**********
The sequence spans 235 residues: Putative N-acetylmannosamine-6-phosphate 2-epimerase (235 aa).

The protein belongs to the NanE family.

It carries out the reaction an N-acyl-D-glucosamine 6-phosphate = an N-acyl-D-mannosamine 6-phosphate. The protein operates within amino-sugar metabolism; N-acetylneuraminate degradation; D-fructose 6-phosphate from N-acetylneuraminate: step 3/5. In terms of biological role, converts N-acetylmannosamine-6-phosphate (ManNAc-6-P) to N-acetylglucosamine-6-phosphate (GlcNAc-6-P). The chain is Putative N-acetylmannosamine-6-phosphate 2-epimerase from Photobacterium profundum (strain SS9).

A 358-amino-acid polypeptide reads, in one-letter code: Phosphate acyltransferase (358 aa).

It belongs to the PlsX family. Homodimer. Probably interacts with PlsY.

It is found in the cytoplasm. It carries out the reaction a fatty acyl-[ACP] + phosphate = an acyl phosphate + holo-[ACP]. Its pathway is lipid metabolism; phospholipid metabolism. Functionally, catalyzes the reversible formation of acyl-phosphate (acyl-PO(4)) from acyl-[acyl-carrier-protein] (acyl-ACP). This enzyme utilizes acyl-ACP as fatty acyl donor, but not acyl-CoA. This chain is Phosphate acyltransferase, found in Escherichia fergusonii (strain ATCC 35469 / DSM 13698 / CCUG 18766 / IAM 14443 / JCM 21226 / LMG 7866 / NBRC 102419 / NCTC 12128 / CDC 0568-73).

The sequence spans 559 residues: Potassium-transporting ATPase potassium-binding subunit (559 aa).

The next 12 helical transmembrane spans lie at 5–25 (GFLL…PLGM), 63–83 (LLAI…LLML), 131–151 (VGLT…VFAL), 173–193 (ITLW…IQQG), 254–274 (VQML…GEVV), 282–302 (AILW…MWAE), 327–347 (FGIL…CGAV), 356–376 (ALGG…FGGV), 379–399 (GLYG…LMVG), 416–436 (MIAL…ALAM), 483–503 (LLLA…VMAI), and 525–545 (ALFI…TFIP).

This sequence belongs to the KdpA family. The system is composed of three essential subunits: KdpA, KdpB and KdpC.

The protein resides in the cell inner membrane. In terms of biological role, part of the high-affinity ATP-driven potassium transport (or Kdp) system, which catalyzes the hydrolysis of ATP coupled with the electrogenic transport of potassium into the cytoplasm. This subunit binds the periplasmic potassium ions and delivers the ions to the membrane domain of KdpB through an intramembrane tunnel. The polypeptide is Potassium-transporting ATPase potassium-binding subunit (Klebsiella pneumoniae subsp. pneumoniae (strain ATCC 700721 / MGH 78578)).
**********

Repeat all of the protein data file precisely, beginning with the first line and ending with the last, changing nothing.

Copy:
The sequence spans 235 residues: Putative N-acetylmannosamine-6-phosphate 2-epimerase (235 aa).

The protein belongs to the NanE family.

It carries out the reaction an N-acyl-D-glucosamine 6-phosphate = an N-acyl-D-mannosamine 6-phosphate. The protein operates within amino-sugar metabolism; N-acetylneuraminate degradation; D-fructose 6-phosphate from N-acetylneuraminate: step 3/5. In terms of biological role, converts N-acetylmannosamine-6-phosphate (ManNAc-6-P) to N-acetylglucosamine-6-phosphate (GlcNAc-6-P). The chain is Putative N-acetylmannosamine-6-phosphate 2-epimerase from Photobacterium profundum (strain SS9).

A 358-amino-acid polypeptide reads, in one-letter code: Phosphate acyltransferase (358 aa).

It belongs to the PlsX family. Homodimer. Probably interacts with PlsY.

It is found in the cytoplasm. It carries out the reaction a fatty acyl-[ACP] + phosphate = an acyl phosphate + holo-[ACP]. Its pathway is lipid metabolism; phospholipid metabolism. Functionally, catalyzes the reversible formation of acyl-phosphate (acyl-PO(4)) from acyl-[acyl-carrier-protein] (acyl-ACP). This enzyme utilizes acyl-ACP as fatty acyl donor, but not acyl-CoA. This chain is Phosphate acyltransferase, found in Escherichia fergusonii (strain ATCC 35469 / DSM 13698 / CCUG 18766 / IAM 14443 / JCM 21226 / LMG 7866 / NBRC 102419 / NCTC 12128 / CDC 0568-73).

The sequence spans 559 residues: Potassium-transporting ATPase potassium-binding subunit (559 aa).

The next 12 helical transmembrane spans lie at 5–25 (GFLL…PLGM), 63–83 (LLAI…LLML), 131–151 (VGLT…VFAL), 173–193 (ITLW…IQQG), 254–274 (VQML…GEVV), 282–302 (AILW…MWAE), 327–347 (FGIL…CGAV), 356–376 (ALGG…FGGV), 379–399 (GLYG…LMVG), 416–436 (MIAL…ALAM), 483–503 (LLLA…VMAI), and 525–545 (ALFI…TFIP).

This sequence belongs to the KdpA family. The system is composed of three essential subunits: KdpA, KdpB and KdpC.

The protein resides in the cell inner membrane. In terms of biological role, part of the high-affinity ATP-driven potassium transport (or Kdp) system, which catalyzes the hydrolysis of ATP coupled with the electrogenic transport of potassium into the cytoplasm. This subunit binds the periplasmic potassium ions and delivers the ions to the membrane domain of KdpB through an intramembrane tunnel. The polypeptide is Potassium-transporting ATPase potassium-binding subunit (Klebsiella pneumoniae subsp. pneumoniae (strain ATCC 700721 / MGH 78578)).